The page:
Lykoi

With an undeniably odd werewolf-like appearance, Lykoi cats are warm, loving, amiable companions and devoted lap cats. Learn more about the Lykoi cat breed before you add one to the family.
By Chad Taylor
Lykoi
Coat Length
Pattern
Other Traits
Temperament

Lykoi

height
  • 8 to 10 inches
weight
  • 6 to 12 pounds
life span
  • 12 to 15 years
good with
  • children
  • seniors
  • dogs
  • cats
  • families
temperament
  • sociable
  • affectionate
intelligence
  • medium
shedding amount
  • frequent
playfulness
  • medium
activity level
  • active
vocalness
  • when necessary
coat length
  • hairless
  • short
colors
  • black / ebony
patterns
  • solid
  • color point
other traits
  • easy to groom
  • requires lots of grooming
  • friendly toward humans
  • friendly toward other pets

Throughout history, mankind has clamored for a cat that looked like Lon Chaney. And the Lykoi cat breed is here to answer that need.

Also sometimes called a “wolf cat,” the Lykoi is certainly one of the most visually unique cat breeds in the world. Despite their feral appearance, they are friendly, affectionate, playful cats who get along with humans and other animals.

Appearance

There’s no way around it: The Lykoi might be a...challenging cat to love. This werewolf-like cat is generally medium sized with a slender, toned body and wedge-shaped head that features a hairless “mask” of skin around its eyes, nose, muzzle and backs of the ears. Some Lykois are even completely hairless. This often gets them confused with Sphynx cats, though the two share no genetic connection.

What coat the Lykoi does have is fine, short and has a coarse appearance, despite being relatively soft. Black roan Lykoi cats are the standard color, with a slightly silvery appearance. The Lykoi has no undercoat, leaving him with just the thin top hairs, which can make them look almost mangy. Their eyes are nearly round and amber or green in color.

Temperament

This breed is an affable, easygoing cat. The Lykoi cat’s personality allows it to get along well with humans, cats, and dogs with equal ease, according to the Cat Fanciers' Association. Lykoi cat behavior is generally pretty playful, but they also wander off on their own for periods of time.

They’re open to strangers, but may remain somewhat aloof, as they prefer the company of their regular human companions and may stick to them when company is over.

Living Needs

Because of that thin coat, Lykois are recommended as exclusively indoor cats. Their hair provides little protection from cold or direct sunlight, so keeping them well clear of both will go a long way towards keeping your Lykoi healthy and happy.

Beyond those main concerns, the breed is pretty adaptable. They don’t climb or hide any more than a typical breed, so a multi-level scratching post and a couple of toys should suit them perfectly well. Multi-pet homes are rarely a problem for Lykoi kittens, especially if they’ve been properly socialized when they’re young.

Despite their fine, relatively short coats, Lykoi are not considered a hypoallergenic breed. Lykoi are heavy shedders, sometimes even more than a typical domestic shorthair. 

Care

Do you enjoy brushing cats? Because you’re going to have to brush this cat. They are fairly regular shedders and, a couple times a year, Lykois can shed their entire coat, before growing it back for the next season. Brushing two to three times a week will keep you ahead of most of the regular shedding, but the cats will also need bathing once a month or so to keep their exposed skin clean and free of oil buildup.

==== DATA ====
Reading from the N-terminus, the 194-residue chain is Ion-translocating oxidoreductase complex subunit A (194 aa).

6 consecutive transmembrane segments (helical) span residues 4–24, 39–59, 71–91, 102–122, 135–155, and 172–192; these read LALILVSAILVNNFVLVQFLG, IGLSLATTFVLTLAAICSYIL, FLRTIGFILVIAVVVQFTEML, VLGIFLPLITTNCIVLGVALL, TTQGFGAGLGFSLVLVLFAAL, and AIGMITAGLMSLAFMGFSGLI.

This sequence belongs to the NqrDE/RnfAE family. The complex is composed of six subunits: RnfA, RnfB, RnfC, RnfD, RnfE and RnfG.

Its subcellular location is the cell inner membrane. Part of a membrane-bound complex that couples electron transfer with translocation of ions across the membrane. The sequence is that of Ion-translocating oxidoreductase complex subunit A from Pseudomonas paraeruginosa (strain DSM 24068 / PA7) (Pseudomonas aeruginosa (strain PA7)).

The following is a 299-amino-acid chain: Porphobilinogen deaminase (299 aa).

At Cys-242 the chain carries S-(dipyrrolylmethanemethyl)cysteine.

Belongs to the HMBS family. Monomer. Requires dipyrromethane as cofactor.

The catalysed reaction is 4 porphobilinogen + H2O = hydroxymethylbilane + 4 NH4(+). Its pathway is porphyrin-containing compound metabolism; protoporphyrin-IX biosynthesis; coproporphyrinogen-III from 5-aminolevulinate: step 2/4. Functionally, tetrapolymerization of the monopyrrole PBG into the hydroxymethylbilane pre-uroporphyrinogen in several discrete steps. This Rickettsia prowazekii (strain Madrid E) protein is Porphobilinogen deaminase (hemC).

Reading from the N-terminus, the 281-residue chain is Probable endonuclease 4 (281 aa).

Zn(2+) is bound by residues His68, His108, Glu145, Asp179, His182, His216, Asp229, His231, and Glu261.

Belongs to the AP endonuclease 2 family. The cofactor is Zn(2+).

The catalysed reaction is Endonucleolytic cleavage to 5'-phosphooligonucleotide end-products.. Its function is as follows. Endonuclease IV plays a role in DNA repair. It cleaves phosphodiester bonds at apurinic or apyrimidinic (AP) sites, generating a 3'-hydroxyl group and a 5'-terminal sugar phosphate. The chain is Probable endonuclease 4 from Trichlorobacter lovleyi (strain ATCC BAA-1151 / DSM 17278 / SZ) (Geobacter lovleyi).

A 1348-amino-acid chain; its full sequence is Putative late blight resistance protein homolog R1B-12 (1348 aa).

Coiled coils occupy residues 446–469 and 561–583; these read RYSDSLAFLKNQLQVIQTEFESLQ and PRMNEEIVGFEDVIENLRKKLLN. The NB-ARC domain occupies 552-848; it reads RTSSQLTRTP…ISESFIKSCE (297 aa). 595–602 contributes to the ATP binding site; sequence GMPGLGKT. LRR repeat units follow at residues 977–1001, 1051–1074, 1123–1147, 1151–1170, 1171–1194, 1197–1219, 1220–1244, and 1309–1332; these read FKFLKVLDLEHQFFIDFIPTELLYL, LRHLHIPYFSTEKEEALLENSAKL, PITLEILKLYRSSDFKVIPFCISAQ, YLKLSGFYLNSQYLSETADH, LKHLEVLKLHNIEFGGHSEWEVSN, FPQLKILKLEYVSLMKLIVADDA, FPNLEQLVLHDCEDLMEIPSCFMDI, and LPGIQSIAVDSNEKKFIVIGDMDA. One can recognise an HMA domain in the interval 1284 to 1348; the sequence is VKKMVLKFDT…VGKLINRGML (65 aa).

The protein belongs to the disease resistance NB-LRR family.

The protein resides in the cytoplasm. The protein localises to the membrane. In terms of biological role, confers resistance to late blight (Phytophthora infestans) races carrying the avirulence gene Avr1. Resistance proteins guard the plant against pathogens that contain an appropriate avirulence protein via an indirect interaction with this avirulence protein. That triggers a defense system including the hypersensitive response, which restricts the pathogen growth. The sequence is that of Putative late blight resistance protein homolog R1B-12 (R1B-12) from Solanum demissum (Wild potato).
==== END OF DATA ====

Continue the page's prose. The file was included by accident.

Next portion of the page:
Health

The Lykoi is such a new breed, it’s really still too early to have a good grasp on their genetic makeup and potential issues. Getting them checked for all of your standard cat issues, including Feline Infectious Peritonitis (FIP) and heart issues is your best bet. From there, engage in a healthy dialog with your veterinarian about how your Lykoi is aging and keep an eye out for any potential issues at home.

“The most common thing we see in cats as far as disease is kidney disease. That’s really just across the board in cats,” explains Michelle Beck, DVM, CCRT, CVA, of the Backlund Animal Clinic in Omaha, Neb. “(And) cats, by the age of 10, 70 percent of them have arthritis somewhere in their body.”

Hyperthyroidism is common as well,” adds Lin Kauffman, DVM, of the Prairie View Animal Hospital in Grimes, Iowa. Owners can treat that disease, which spawns from an enlarged thyroid, through radiation treatment and foods low in iodine, she says.

History

The mutation that gives the Lykoi its distinct coat and appearance has been a randomly occurring phenomena in feral cats for years. In 2011, breeders Patti Thomas and Johnny Gobble founded the breed, producing the first litter of werewolf-kittens.

According to The International Cat Association (TICA), the breeders matched a pair of unrelated Lykois to prove the breed specifically came from the cats' genes. Some Lykoi cats are still born to feral cat colonies.

TICA granted the Lykoi registration status in 2012. As of 2017, TICA has approved the breed for championship status.

The name Lykoi is a variation of the Greek word for wolf, Lycos, TICA writes.

Fun Facts

  • All of the current domestic Lykoi in the world can trace their lineage back to feral cats. 
  • An extremely rare breed still, there are fewer than 100 show-standard Lykoi in the world.
  • They look like freaking werewolves. You shouldn’t need a fact any more fun than that!